from Traverse City and someone else whose name I failed to record asked about
the proper use of commas. Like it or not, some technical terms must be reckoned
with in order to place commas correctly, so let’s start with a quick review.
phrase is a group of words that does
not express a complete thought because the unit does not have its own subject
and its own verb:
in the beginning
- looking for a bench to sit on
- a woman on a mission
clause is a group of words that does
have its own subject and verb, but there are two kinds -- one that is complete
in itself (independent), and one that is limited (dependent) and must always be
attached to an independent clause, thus forming a longer and more complicated
An independent clause expresses a
complete thought; nothing prevents it from being called a sentence.
My dog’s name is Boo.
- My daughter is singing in a school musical
- Don’t forget to read Chapter 14 by Monday.
independent clauses may be joined into one by using coordinating conjunctions: and, but, or, nor, so, yet, for.
name is Boo, and my cat’s name is
- My daughter
is singing in a school musical tonight, so
I won’t be home until late.
- Don’t forget
to read Chapter 14 by Monday, or you
may fail the quiz.
A dependent clause does not express
a complete thought because it is bound by a subordinating conjunction. Examples of subordinating conjunctions
include because, while, although, as soon
as, wherever. They always begin the dependent clause.
Whenever I get a headache, I reach for the medicine cabinet.
- I’m limping because I sprained my ankle during a
- As soon as dinner is ready, I’ll let you know.
all that in mind, here are some comma rules that will serve you well.
When two independent clauses are joined by a coordinating conjunction, use a
comma right in front of that conjunction.
· She wanted to take that class,
but her job interfered.
· Tom writes the words, and
Harriet writes the music.
· Handle that knife carefully, or
you will cut yourself.
Use a comma between words, phrases, and clauses in a series of three or more
items. This is called the series rule.
have lived in California, Iowa, Texas, and New Jersey
looked in the attic, in the basement, and in the garage.
made dinner, washed the dishes, put the baby to bed, did his homework, and then
watched the game on TV.
other words, when you have three or more items in your series, use one comma
less than the number of items.
When a dependent clause or a phrase or a transitional word begins a sentence,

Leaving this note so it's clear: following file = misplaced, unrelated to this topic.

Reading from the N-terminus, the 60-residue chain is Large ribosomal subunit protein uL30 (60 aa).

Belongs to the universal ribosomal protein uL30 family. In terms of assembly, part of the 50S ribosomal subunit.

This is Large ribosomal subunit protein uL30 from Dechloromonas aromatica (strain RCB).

use a comma right after it.
· If a worker is always on time,
his or her supervisor will notice.
· At the end of the movie, the
lights came on.
· However, he did not have enough
money to buy the leather chair.
Note: A transitional
word connects something that was said earlier with what is about to be
said. A few examples are furthermore, however, therefore, first,
next, finally, later, and meanwhile.
Use two commas to set apart an interrupting word or word group inside a
sentence. An interrupter is a word, a phrase, or a dependent clause that is
added to give extra information. Such information could be left out without
seriously changing the meaning of the main part of the sentence. Commas help
make it obvious that it is extra information.
· Your mother, furthermore,
is sympathetic. [transitional word]
· The pizza, if anyone cares,
has anchovies on it. [dependent clause]
· Her arm, not her leg, is
in a cast. [phrase]
· Our sixteenth president, Abraham
Lincoln, is well known. [proper noun]
· She studied Chapter 5, which
discusses computers. [dependent
· Thomas Edison, who invented
the light bulb, had a serious reading problem. [dependent clause]
you were to remove the underlined words in the preceding examples, the main
ideas would still be clear. The sentences would still give the reader an exact
identification of the topic under discussion. The underlined words give useful
information, but they are not necessary. This type of interrupter is called nonrestrictive, and it needs to be
enclosed by commas.
However, if a word or word group is needed to tell exactly which one, do not
enclose it in commas. Since the
information is necessary to identify a person, place, or thing, you don’t want
to minimize it or separate it. It is called restrictive.
· She studied the chapter that
· The person who invented the
light bulb had a serious reading problem.
· My sister who lives in
Seattle calls me more often than my sister who lives just a few miles
Leave the the underlined words out, and you have lost identification. Don’t make them appear extraneous by
enclosing them in commas.
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